COLUMBUS — Ohio State has become synonymous with having some of the best defensive backs in all of college football.
Seven Buckeyes cornerbacks have been first-round picks in the NFL draft since 2014, including Jeffrey Okudah (Detroit) and Damon Arnette (Las Vegas) after last season.
They were preceded as first-round selections by Denzel Ward (Cleveland) in 2018, Marshon Lattimore (New Orleans) and Gareon Conley (Houston) in 2017, Eli Apple (Carolina) in 2016 and Bradley Roby (Denver) in 2014.
This level of success on the field and on draft day has led to the use of acronyms like DBU (Defensive Backs University) and BIA (Best in America) to describe Ohio State’s defensive backfield.
Whether the 2020 version of OSU’s secondary lives up to those descriptions will play a major role in determining if this year’s Buckeyes perform at a national championship level or fall short of their lofty expectations.
The operative acronym heading into the season opener against Nebraska on Saturday might be LFA, Looking for Answers.
In addition to replacing Okudah and Arnette, Ohio State will have someone new at the safety position that belonged to Jordan Fuller, a fourth-round NFL draft pick, last season.
OSU also will be without Jeff Hafley, who in his one season as defensive backs coach and co-defensive coordinator orchestrated a dramatic turnaround in the defensive backfield before leaving to become head coach at Boston College.
Depth at cornerback and safety took a hit when Brendon White and Isaiah Pryor transferred and Amir Riep and Jahsen Wint were removed from the team after being charged with rape in January.
Cornerback Shaun Wade, the one returning starter, is viewed as the next Ohio State defensive back who could hear his name called early on draft day.
Wade considered turning pro after the 2019 season but didn’t. Then when it appeared the Big Ten was not going to play football this fall, he announced Sept. 14 he was going to leave the Buckeyes and focus on the NFL draft.
Two days later when the Big Ten said it would play this fall, he decided to return to Ohio State.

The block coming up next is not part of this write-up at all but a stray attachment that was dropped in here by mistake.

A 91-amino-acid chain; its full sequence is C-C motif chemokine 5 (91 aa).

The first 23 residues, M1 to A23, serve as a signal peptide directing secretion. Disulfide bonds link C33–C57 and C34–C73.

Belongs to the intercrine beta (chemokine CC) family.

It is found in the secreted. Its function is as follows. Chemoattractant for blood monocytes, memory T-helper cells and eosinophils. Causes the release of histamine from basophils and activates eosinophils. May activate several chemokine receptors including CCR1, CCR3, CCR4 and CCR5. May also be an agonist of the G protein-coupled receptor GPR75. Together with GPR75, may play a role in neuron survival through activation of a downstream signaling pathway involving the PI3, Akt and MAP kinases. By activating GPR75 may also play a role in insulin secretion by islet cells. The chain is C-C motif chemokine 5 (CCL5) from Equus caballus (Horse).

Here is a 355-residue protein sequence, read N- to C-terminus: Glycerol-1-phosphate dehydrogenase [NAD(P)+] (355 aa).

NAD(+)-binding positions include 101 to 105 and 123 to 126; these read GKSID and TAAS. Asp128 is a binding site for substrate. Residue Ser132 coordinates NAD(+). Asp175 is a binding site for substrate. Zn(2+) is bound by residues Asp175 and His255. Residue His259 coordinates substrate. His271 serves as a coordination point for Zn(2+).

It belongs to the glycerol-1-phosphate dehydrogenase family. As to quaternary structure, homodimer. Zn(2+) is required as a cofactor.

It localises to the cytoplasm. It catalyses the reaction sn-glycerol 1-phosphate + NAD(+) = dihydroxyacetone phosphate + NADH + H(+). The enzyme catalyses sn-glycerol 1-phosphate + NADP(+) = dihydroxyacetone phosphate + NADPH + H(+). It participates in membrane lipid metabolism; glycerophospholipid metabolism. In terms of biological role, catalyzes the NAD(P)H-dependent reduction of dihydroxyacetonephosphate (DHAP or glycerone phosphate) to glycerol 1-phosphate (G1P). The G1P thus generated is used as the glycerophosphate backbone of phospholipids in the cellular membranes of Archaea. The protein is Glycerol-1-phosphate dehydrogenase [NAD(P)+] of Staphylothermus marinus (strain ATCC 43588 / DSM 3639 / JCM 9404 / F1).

The other reason for optimism is that former OSU defensive backs coach Kerry Coombs has returned as defensive coordinator and defensive backs coach.
Coombs coached defensive backs at Ohio State from 2012-2017 before spending two years as an assistant with the Tennessee Titans.
The new coach is known for his energy and exuberance, but even he admits there are some unique challenges this year.
“This season more than any other you’re going to have to depend on young players, inexperienced players to step in and fill roles. We’re working really hard on developing depth,” Coombs said.
Sevyn Banks, Cameron Brown, Marcus Williamson and Tyreke Johnson appear to be the leading candidates to replace Okudah and Arnette if OSU uses three cornerbacks and one safety, as it did much of last season.
Banks, Brown and Williamson were 4-star recruits and Johnson was a 5-star, but at Ohio State they have combined for one start and one interception, both by Banks.
“We’ve done a lot of waiting, I’ve done a lot of waiting,” Williamson said during a recent Zoom video conference. “Trying to reach that standard that Jeff set last year and guys set previously is something we all strive for and I strive for personally.
“If you know anything about Coach Coombs, he always brings the energy. I really think he has brought a new life to the secondary. We lost most of our starters from last year, and we’ve got a lot of young guys who haven’t been through the program.
“Now that Coach Coombs is back, it has really rejuvenated me and kind of reminded me of why you come here. You come here to win championships and get to the next level,” he said.
Coombs said, “It’s very early to say I’m confident, but I really like these kids. I like Shaun Wade. I think we have a lot of talent in the back end, but it’s young and inexperienced. We lost a bunch of really good talent, but we recruited a lot of good players, guys who have worked hard to have that opportunity.
“Physically, I love long, fast corners, and we all know that. But more than anything, I want a mentally tough guy who’s going to line up day in, day out, play in, play out, and have the confidence that his guy is not going to get open.
“I like to recruit guys who their guy doesn’t catch balls,” he said.
Coombs says another reason he believes in his young players is that they’ve already faced a high level of competition.
“We have to compete against the best wide receivers in the country day in and day out (in practice),” Coombs said. “And because of that, you survive or you get eaten alive. And the kids that survive here in practice are going to be OK on Saturdays. If they’re OK on Saturdays at a place like this, they’re probably going to have a chance to be OK on Sunday somewhere else.”
Banks said, “We’re taking it day by day right now. I’m taking it day by day right now. I just can’t wait to get on the field and I can’t wait to show it.”